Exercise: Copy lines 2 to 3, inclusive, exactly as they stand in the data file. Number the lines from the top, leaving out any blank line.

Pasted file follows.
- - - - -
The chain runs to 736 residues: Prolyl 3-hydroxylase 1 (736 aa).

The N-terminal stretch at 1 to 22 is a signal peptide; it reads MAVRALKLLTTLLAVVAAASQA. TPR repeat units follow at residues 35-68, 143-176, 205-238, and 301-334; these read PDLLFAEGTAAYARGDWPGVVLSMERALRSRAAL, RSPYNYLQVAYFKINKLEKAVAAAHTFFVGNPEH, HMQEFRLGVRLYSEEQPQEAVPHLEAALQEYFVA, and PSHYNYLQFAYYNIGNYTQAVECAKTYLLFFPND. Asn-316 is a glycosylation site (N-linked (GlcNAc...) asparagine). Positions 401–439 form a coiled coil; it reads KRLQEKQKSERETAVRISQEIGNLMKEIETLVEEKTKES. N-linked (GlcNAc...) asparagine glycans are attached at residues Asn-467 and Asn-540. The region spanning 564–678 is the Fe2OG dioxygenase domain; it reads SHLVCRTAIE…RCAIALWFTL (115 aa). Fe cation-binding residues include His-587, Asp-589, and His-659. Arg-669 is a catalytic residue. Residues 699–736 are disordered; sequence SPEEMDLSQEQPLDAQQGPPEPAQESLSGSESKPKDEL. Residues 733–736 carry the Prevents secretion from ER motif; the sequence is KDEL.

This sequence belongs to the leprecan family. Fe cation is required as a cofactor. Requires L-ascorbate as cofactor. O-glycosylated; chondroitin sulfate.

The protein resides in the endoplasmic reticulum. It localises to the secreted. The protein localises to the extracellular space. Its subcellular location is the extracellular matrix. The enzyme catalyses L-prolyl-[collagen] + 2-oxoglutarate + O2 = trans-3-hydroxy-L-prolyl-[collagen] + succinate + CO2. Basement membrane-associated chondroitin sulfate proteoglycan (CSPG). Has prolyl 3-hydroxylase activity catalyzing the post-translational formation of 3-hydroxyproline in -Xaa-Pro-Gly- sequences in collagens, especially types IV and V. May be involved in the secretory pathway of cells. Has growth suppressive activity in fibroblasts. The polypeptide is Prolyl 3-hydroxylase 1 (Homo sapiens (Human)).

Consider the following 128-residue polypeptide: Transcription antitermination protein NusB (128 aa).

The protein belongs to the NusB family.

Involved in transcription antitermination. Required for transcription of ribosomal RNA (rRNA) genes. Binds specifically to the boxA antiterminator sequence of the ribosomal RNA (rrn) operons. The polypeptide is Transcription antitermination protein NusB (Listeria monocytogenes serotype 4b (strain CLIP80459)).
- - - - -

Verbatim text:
The N-terminal stretch at 1 to 22 is a signal peptide; it reads MAVRALKLLTTLLAVVAAASQA. TPR repeat units follow at residues 35-68, 143-176, 205-238, and 301-334; these read PDLLFAEGTAAYARGDWPGVVLSMERALRSRAAL, RSPYNYLQVAYFKINKLEKAVAAAHTFFVGNPEH, HMQEFRLGVRLYSEEQPQEAVPHLEAALQEYFVA, and PSHYNYLQFAYYNIGNYTQAVECAKTYLLFFPND. Asn-316 is a glycosylation site (N-linked (GlcNAc...) asparagine). Positions 401–439 form a coiled coil; it reads KRLQEKQKSERETAVRISQEIGNLMKEIETLVEEKTKES. N-linked (GlcNAc...) asparagine glycans are attached at residues Asn-467 and Asn-540. The region spanning 564–678 is the Fe2OG dioxygenase domain; it reads SHLVCRTAIE…RCAIALWFTL (115 aa). Fe cation-binding residues include His-587, Asp-589, and His-659. Arg-669 is a catalytic residue. Residues 699–736 are disordered; sequence SPEEMDLSQEQPLDAQQGPPEPAQESLSGSESKPKDEL. Residues 733–736 carry the Prevents secretion from ER motif; the sequence is KDEL.

This sequence belongs to the leprecan family. Fe cation is required as a cofactor. Requires L-ascorbate as cofactor. O-glycosylated; chondroitin sulfate.